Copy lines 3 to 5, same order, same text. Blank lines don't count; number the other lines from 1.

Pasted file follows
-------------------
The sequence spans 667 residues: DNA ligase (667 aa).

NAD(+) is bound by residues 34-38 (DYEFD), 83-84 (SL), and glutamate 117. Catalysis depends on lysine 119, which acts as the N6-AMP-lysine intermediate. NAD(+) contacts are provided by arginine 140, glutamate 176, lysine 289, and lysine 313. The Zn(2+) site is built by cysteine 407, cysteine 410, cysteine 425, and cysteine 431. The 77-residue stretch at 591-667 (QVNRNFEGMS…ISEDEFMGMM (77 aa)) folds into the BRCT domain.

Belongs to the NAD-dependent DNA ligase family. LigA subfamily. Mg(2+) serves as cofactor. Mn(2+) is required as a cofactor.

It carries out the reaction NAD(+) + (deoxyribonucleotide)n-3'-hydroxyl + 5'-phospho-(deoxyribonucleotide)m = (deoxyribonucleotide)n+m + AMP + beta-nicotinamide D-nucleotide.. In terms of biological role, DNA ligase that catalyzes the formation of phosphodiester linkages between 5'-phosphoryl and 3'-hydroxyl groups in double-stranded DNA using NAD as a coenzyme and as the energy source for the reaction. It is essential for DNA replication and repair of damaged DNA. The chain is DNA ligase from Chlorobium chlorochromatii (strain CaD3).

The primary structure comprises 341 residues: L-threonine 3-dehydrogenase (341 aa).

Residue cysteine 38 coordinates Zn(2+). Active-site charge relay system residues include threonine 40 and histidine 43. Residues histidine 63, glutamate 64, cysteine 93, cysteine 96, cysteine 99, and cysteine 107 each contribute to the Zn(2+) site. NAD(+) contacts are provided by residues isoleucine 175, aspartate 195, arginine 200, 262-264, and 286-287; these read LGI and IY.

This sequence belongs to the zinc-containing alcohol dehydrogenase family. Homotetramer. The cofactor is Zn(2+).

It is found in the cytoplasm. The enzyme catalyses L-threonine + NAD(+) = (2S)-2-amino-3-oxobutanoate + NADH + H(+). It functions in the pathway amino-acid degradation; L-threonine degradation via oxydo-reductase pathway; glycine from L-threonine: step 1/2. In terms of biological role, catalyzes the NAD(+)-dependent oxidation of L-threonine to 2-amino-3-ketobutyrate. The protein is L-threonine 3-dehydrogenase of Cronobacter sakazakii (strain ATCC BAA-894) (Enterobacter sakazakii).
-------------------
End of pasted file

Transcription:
Belongs to the NAD-dependent DNA ligase family. LigA subfamily. Mg(2+) serves as cofactor. Mn(2+) is required as a cofactor.

It carries out the reaction NAD(+) + (deoxyribonucleotide)n-3'-hydroxyl + 5'-phospho-(deoxyribonucleotide)m = (deoxyribonucleotide)n+m + AMP + beta-nicotinamide D-nucleotide.. In terms of biological role, DNA ligase that catalyzes the formation of phosphodiester linkages between 5'-phosphoryl and 3'-hydroxyl groups in double-stranded DNA using NAD as a coenzyme and as the energy source for the reaction. It is essential for DNA replication and repair of damaged DNA. The chain is DNA ligase from Chlorobium chlorochromatii (strain CaD3).

The primary structure comprises 341 residues: L-threonine 3-dehydrogenase (341 aa).